If Only She Would Play? The Impact of Sports Participation On Self-Esteem, School Adjustment, and Substance Use Among Rural and Urban African American Girls

The impact of sports participation on school adjustment, self-esteem, peer and individual substance use (alcohol, marijuana, other drugs) was examined among a sample (n = 1,976) of rural and urban dwelling African American adolescent girls. Additionally, a model of adolescent substance use, based upon the health belief model and social control theory and comprised of the aforementioned variables of study, was proposed and tested upon the two locations of residence. Multivariate analyses and structural equation modeling were performed. General results indicated that participation in sports enhanced school adjustment and self-esteem. However, the notion of sport as a universal protective mechanism to substance use received mixed support as differential effects were found between rural and urban settings. Sports participants reported higher level of peer use for all substances in rural areas, but only for alcohol in urban settings. Sports participation did not directly impact individual substance use. The proposed model of use, in which sports participation indirectly predicts individual substance use through paths involving school adjustment, self-esteem, and peer substance use, fit better in the urban than in the rural sample.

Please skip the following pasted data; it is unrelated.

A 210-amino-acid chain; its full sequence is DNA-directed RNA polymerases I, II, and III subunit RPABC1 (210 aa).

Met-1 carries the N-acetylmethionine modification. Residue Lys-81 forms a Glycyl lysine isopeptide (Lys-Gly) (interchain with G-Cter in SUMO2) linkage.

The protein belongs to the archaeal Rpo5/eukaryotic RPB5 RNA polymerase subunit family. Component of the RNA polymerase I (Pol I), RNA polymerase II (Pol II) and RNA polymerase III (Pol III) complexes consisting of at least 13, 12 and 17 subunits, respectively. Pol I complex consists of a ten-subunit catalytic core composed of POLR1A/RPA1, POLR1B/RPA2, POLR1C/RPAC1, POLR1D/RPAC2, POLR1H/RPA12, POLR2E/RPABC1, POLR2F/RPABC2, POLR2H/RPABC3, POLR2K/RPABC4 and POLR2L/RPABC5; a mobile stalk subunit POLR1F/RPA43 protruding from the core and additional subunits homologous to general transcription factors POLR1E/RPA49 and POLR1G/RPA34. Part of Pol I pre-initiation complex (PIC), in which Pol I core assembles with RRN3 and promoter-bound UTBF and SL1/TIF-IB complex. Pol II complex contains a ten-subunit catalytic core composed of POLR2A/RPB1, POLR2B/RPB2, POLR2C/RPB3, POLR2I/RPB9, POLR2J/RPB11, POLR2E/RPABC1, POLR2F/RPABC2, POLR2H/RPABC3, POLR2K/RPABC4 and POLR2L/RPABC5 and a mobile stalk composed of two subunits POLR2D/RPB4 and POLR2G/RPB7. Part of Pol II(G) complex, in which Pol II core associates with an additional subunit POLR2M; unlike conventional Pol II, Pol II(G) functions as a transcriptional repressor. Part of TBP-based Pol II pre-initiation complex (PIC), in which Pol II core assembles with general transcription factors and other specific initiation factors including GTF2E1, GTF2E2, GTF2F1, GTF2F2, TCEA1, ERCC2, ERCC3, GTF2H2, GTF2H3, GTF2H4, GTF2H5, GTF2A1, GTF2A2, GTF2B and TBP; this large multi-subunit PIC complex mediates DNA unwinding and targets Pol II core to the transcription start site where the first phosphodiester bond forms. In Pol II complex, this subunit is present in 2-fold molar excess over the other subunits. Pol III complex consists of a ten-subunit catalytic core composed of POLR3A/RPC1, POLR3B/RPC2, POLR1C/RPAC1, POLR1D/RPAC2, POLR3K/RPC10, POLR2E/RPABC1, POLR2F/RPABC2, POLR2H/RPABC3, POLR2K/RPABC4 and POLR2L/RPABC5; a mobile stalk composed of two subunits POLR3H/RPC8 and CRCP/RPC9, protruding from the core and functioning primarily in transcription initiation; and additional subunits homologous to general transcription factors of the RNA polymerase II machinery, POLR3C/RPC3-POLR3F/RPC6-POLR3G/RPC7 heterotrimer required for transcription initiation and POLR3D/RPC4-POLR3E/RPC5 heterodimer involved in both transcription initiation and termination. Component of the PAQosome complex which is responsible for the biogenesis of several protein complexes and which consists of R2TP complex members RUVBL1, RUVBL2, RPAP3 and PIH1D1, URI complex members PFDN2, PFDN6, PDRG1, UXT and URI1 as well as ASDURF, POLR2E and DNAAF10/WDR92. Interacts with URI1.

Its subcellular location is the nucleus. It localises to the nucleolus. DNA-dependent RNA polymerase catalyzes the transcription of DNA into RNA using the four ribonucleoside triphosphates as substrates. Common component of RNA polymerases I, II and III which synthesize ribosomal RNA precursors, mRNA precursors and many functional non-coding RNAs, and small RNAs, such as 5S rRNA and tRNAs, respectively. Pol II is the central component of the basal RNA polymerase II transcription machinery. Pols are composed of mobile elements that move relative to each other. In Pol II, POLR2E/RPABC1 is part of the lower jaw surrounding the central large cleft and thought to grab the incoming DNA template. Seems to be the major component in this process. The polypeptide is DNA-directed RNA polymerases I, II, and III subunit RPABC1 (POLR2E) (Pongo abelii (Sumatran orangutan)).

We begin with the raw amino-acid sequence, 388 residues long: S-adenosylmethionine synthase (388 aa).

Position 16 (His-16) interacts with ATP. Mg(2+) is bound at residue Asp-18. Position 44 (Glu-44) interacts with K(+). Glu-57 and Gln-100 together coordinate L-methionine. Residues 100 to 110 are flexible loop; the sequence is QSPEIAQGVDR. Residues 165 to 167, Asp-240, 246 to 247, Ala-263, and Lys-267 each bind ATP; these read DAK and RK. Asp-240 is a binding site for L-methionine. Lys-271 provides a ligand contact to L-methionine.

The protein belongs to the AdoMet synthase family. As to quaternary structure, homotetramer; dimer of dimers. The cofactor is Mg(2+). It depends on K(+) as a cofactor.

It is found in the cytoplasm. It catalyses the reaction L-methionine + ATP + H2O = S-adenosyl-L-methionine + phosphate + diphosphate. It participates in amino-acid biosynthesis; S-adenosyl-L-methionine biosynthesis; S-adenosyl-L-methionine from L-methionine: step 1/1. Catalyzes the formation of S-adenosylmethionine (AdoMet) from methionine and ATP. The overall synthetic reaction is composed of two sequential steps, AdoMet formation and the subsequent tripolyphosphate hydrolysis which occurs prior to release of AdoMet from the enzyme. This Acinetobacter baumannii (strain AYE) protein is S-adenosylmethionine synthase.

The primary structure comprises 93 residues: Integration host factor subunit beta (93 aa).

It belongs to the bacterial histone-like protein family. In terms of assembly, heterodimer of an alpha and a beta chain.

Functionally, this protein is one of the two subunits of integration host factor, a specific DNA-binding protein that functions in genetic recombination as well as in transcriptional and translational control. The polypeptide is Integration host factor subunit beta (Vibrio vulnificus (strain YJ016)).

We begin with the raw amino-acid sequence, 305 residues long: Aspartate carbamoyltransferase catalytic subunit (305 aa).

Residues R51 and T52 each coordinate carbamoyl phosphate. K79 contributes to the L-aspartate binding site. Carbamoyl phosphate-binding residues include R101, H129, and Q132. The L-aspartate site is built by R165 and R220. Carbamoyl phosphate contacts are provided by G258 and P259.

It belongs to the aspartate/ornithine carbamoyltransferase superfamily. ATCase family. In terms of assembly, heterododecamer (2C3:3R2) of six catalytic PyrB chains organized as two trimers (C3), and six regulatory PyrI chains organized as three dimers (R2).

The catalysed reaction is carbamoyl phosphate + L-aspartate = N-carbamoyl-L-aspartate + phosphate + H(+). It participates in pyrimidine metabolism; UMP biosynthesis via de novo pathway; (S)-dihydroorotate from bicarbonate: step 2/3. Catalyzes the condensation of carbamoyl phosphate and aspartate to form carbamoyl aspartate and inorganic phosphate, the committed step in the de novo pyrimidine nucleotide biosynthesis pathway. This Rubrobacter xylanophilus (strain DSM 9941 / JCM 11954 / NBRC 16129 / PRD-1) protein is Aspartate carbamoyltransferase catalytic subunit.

© Journal of Sport Behavior Sep 2010. Provided by ProQuest LLC. All Rights Reserved.

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